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 » How Do I ...?  Answers to Questions About Elections

Table of Contents

  1. Where is the Elections Office?
  2. How do I register to vote?
  3. How can I vote a vote by mail ballot?
  4. What does the Secretary of State do?
  5. How does a recall work?
  6. Why am I in a mail ballot precinct?
  7. Why does my polling place move?

Where is the Elections Office?

The Elections Office is located at 3033 H Street in Eureka in the old General Hospital.  This is the corner of H and Harris Streets in the Henderson Center neighborhood.  We share space with the Community Development Department, Public Works, the Coroner, and Mental Health.  Access to the shared parking lot is from H Street and I Street.

Our hours are 8:30 a.m. to noon, and 1 p.m. to 5 p.m., Monday through Friday.  Our main phone number is 707-445-7481.

Here's a map that may help...

 Map of Elections Office


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How do I register to vote?

Registering to vote is easy.  You need to fill out a voter registration affidavit and return it to us at least 15 days prior to the election in which you want to vote.  For specific information, click here.

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How can I vote a vote by mail ballot?

Any registered voter in California is eligible to vote a vote by mail ballot. Click here to request a vote by mail ballot for the upcoming election (link is available 29 days prior to an election). If you would like to become a permanent vote by mail voter for all future elections, your request must be made in writing. Click here to download and print a permanent vote by mail ballot request form.

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What does the Secretary of State do?

The Secretary of State is the state's chief elections official.  He (or she) is responsible for certifying elections systems, gathering information from the state's 58 counties, and deals with statewide and legislative candidates among other duties.  It is important to note that while the Secretary of State is responsible for state election responsibilities, each county has its own elections official either appointed by the Board of Supervisors or elected by the voters of the county.  The local elections official does not take orders from the Secretary of State but answers directly to the local voters and Board of Supervisors.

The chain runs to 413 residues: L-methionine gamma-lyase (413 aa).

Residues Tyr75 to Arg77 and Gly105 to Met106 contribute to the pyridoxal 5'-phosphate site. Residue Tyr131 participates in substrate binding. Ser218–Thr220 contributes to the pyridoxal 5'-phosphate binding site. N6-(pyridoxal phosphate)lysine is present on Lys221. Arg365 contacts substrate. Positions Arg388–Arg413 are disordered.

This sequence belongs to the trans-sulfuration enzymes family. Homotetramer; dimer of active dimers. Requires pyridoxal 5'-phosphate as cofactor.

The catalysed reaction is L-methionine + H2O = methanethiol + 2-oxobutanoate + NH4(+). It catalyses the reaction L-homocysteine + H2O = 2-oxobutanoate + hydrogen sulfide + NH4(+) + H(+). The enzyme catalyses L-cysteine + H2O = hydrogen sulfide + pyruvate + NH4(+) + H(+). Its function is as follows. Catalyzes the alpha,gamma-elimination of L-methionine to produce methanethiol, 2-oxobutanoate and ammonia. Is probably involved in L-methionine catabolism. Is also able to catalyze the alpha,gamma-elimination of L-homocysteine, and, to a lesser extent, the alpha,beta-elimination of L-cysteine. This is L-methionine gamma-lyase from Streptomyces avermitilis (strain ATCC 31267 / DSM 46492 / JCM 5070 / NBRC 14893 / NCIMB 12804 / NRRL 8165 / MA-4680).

For more information about the Secretary of State, visit the official web site.

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How does a recall work ?

Recalling an elected official is an exacting process with critical requirements and deadlines but it is not impossible.  In the not too distant past, a special district official and school district officials were  recalled in Humboldt County.  There are several sources of information including a guide prepared by local elections officials, another prepared by the Secretary of State, and finally the ultimate sources:  state laws.

The following links will take you a recall guide and its table of contents.  The guide has more links to other sites with additional information.

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Why am I in a mail ballot precinct?

Elections Code 3005 provides that precincts with fewer than 250 voters may be sent vote by mail ballots instead of setting up a polling place. In a countywide election, anywhere from 10 to 15 precincts will be made mail ballot precincts saving the County several thousands of dollars. Return your vote by mail ballot early to ensure it is received no later than 8:00 p.m. on Election Day. Alternatively, you may drop your vote by mail ballot off at any polling location on Election Day. There is an insert included with your vote by mail ballot that tells you the location of polling places nearest to you

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Why does my polling place move?

We try to use the same polling place for each countywide election so your polling place normally does not move from the primary to the general election.  If we are conducting smaller elections -- like for a city council or school district where the turnout will be lower -- we do not need as many polling places so we consolidate precincts into fewer polling places.  In this case your "usual" polling place could move... sometimes across town.  This is often confusing when we have district elections in November of odd-numbered years followed by the June primary.

You can always determine where your polling place is by looking at the back of your sample ballot.  This contains the name and address of your polling place.  And you can always call our office at 445-7481 and we can tell you where your polling place is.  Or, you can take the guesswork out of it altogether and apply for a permanent absentee ballot.  We will automatically send you a ballot for each election in which you are eligible to vote.  For more information, look at our pages on Vote by Mail Voting.

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Revised: April 17, 2013.
Questions or comments?
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